It’s official. The clothing and textile industry is depleting non-renewable resources, emitting vast quantities of greenhouse gases and using massive quantities of energy, chemicals and water. Our fashion industry is one of the major polluting industries in the world. Talk about the production and distribution of the crops, fibres, and garments used in fashion all contribute more to air pollution, including water, and soil pollution. Many of those fibres are polyester, 2 to 3 times more carbon emission than cotton. Fashion production makes up 10% of humanity’s carbon emissions, dries up water sources, and pollutes rivers and streams. Also, 85% of all textiles go to the dump each year. And washing some types of clothes sends thousands of bits of plastic into the ocean.
Letters have published a study that shows purchasing new clothes is more sustainable than renting or dry cleaning existing ones. The study looked at five different ways to own and dispose of clothing and found packaging and transportation associated with renting clothes make it the least environmentally friendly option. The rental clothing market will be worth GBP2.3bn (US$3.2bn) by 2029, according to GlobalData, and solve fashion’s environmental crisis.
However, instead of solving fashion’s environmental crisis, renting should be re-categorised. “We should think of renting like second-hand shopping,” said Dana Thomas, author of Fashionopolis: The Price of Fast Fashion and the Future of Clothes. “[It’s] not something we do all the time, instead of buying our clothes and swapping out outfits nonstop, but occasionally, when the need arises, like proms [or] weddings.” Fashion rental platforms were quick to defend their company’s sustainability practices, considering the study.
Some clothes are also eco-friendly like cotton. Although it is a natural fibre, conventional cotton is far from environmentally friendly. They mainly produced cotton in dry and warm regions, but it needs a lot of water to grow. 99.3% of cotton is grown using fertilisers and genetically changed seeds. Cotton is the “green” fibre! Polyester is bad for the environment! Future production of these fibres will confront additional problems. Petroleum production will continue to decline, and arable land for fibre production may also be reduced, as the demand for biofuel and food production takes priority over fibre.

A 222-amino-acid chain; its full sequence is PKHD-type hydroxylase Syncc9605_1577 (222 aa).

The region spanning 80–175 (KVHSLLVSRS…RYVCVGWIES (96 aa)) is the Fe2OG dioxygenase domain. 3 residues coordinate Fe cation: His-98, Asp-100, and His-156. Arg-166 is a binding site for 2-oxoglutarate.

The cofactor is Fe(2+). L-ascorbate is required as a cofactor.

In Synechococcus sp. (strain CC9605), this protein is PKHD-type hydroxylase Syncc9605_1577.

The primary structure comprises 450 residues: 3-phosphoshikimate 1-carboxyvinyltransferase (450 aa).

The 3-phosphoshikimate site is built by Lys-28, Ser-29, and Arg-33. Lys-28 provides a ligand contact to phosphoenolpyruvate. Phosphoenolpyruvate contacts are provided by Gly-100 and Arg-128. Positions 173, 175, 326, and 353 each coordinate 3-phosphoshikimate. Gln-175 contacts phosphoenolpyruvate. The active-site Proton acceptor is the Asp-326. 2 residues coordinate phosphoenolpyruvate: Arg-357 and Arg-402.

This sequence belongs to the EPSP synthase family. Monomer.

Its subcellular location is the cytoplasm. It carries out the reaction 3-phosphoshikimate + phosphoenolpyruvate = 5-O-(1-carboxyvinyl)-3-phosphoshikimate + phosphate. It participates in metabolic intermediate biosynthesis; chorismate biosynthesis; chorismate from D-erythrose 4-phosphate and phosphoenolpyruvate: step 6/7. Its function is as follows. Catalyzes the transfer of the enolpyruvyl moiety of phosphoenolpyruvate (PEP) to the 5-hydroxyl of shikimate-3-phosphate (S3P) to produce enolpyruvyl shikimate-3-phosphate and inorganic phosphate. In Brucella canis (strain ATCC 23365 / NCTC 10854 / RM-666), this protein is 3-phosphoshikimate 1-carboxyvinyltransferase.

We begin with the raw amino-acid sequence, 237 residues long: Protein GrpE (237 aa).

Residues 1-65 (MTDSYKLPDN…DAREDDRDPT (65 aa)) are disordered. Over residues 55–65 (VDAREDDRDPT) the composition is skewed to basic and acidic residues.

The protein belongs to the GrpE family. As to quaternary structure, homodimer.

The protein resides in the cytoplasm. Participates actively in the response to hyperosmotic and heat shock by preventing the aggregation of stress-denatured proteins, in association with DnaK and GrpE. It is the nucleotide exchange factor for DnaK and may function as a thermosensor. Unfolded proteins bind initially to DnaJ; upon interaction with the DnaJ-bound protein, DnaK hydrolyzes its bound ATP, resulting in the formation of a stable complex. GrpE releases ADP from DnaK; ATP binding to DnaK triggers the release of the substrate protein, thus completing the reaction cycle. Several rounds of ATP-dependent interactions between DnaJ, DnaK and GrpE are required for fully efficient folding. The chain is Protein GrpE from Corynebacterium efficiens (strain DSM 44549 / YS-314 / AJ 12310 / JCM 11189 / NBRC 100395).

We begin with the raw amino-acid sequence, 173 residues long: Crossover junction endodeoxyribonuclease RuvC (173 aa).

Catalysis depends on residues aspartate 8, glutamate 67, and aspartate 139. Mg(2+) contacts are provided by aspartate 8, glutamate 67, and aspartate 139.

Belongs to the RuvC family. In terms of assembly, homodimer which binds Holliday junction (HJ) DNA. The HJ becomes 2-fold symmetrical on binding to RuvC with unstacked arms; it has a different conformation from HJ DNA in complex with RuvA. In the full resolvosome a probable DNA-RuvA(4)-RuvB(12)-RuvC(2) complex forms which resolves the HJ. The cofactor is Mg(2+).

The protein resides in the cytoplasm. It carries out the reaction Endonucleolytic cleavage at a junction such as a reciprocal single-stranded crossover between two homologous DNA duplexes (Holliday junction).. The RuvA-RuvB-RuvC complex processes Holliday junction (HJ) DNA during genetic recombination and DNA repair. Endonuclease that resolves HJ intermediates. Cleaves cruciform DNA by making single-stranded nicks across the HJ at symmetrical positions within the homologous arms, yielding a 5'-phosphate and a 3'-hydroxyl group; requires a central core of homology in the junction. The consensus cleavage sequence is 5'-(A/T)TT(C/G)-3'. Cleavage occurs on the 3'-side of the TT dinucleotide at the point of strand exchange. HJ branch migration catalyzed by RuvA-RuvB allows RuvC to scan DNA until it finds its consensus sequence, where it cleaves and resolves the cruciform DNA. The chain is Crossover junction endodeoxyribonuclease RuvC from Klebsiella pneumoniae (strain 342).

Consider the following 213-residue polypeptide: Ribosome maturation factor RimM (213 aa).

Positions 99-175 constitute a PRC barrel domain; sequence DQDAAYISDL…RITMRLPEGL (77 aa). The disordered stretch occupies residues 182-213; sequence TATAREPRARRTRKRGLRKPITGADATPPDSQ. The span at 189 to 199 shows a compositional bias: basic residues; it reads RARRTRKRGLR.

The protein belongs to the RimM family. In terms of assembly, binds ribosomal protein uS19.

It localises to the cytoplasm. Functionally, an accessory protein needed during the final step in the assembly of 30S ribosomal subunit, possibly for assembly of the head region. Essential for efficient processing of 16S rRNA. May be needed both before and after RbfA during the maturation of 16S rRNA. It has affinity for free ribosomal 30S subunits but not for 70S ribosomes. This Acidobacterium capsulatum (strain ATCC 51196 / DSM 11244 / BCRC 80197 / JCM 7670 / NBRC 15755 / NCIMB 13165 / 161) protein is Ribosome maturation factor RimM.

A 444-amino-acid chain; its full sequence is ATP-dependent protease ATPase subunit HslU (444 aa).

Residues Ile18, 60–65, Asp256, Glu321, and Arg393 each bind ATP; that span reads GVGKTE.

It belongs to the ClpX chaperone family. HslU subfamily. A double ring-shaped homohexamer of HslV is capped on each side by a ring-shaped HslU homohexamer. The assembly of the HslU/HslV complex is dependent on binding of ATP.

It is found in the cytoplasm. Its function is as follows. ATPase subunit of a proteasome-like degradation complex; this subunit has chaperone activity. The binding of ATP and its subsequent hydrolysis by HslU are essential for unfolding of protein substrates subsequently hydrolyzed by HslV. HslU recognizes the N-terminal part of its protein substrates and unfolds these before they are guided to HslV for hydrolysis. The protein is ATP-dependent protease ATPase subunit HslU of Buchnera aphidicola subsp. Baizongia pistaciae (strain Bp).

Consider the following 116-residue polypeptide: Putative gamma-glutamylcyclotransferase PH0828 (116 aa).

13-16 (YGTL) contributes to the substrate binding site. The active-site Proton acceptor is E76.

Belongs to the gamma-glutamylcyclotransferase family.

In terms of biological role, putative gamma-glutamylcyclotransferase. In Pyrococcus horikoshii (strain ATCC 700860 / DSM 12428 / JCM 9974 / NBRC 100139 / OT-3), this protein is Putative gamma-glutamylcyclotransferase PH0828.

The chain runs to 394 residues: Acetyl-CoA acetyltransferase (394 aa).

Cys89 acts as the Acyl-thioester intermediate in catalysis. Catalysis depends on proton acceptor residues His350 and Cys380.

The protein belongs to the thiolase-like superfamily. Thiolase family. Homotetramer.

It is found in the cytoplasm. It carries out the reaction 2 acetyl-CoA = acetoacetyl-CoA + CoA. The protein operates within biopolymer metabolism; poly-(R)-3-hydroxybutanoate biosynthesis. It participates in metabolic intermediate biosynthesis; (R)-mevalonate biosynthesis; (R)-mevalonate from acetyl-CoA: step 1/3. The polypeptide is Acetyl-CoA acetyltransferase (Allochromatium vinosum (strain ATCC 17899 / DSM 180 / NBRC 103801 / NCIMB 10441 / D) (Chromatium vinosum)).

A new study suggests that if rental companies change their logistics to make themselves more climate-friendly, renting would, environmentally, be on a level of reselling. It also found that the most sustainable way to consume fashion is to buy fewer items and to wear them for as long as possible. “You want to be sustainable? Buy less, buy better,” Thomas said. Recycling clothes leads to high emissions because the replaced emissions from cotton production are relatively low. Renting, however, was deemed to be the option that led to the greatest environmental impact.
In the end, rental companies would have to transform their logistics to make such services more respectful of the planet. The environmental impact of renting would then be on par with clothing resale, even if this doesn’t appear to be the most eco-friendly option either. In the end, the researchers conclude that the best solution remains to buy fewer clothing items and to wear them for as long as possible, before reselling or donating them.